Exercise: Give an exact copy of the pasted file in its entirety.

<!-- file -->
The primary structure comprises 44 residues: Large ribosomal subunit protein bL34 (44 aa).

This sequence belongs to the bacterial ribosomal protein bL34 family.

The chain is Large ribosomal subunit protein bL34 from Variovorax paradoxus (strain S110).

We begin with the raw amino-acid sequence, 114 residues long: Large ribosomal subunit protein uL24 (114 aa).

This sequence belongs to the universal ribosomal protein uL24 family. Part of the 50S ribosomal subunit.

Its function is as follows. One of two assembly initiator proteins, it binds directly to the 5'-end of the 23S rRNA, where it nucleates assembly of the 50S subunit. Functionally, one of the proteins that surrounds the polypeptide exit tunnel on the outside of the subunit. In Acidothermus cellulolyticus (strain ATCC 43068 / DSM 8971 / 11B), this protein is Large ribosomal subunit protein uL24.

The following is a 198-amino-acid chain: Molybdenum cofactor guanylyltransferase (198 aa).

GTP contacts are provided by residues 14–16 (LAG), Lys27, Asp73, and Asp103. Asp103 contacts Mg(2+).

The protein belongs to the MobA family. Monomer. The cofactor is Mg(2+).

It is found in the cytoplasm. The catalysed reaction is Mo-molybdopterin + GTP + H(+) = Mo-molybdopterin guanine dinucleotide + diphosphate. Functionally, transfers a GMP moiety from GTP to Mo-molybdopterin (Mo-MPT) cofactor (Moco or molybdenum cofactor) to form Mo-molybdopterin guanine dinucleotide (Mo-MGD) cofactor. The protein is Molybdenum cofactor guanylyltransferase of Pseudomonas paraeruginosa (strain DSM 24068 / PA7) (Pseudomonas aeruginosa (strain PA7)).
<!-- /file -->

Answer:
The primary structure comprises 44 residues: Large ribosomal subunit protein bL34 (44 aa).

This sequence belongs to the bacterial ribosomal protein bL34 family.

The chain is Large ribosomal subunit protein bL34 from Variovorax paradoxus (strain S110).

We begin with the raw amino-acid sequence, 114 residues long: Large ribosomal subunit protein uL24 (114 aa).

This sequence belongs to the universal ribosomal protein uL24 family. Part of the 50S ribosomal subunit.

Its function is as follows. One of two assembly initiator proteins, it binds directly to the 5'-end of the 23S rRNA, where it nucleates assembly of the 50S subunit. Functionally, one of the proteins that surrounds the polypeptide exit tunnel on the outside of the subunit. In Acidothermus cellulolyticus (strain ATCC 43068 / DSM 8971 / 11B), this protein is Large ribosomal subunit protein uL24.

The following is a 198-amino-acid chain: Molybdenum cofactor guanylyltransferase (198 aa).

GTP contacts are provided by residues 14–16 (LAG), Lys27, Asp73, and Asp103. Asp103 contacts Mg(2+).

The protein belongs to the MobA family. Monomer. The cofactor is Mg(2+).

It is found in the cytoplasm. The catalysed reaction is Mo-molybdopterin + GTP + H(+) = Mo-molybdopterin guanine dinucleotide + diphosphate. Functionally, transfers a GMP moiety from GTP to Mo-molybdopterin (Mo-MPT) cofactor (Moco or molybdenum cofactor) to form Mo-molybdopterin guanine dinucleotide (Mo-MGD) cofactor. The protein is Molybdenum cofactor guanylyltransferase of Pseudomonas paraeruginosa (strain DSM 24068 / PA7) (Pseudomonas aeruginosa (strain PA7)).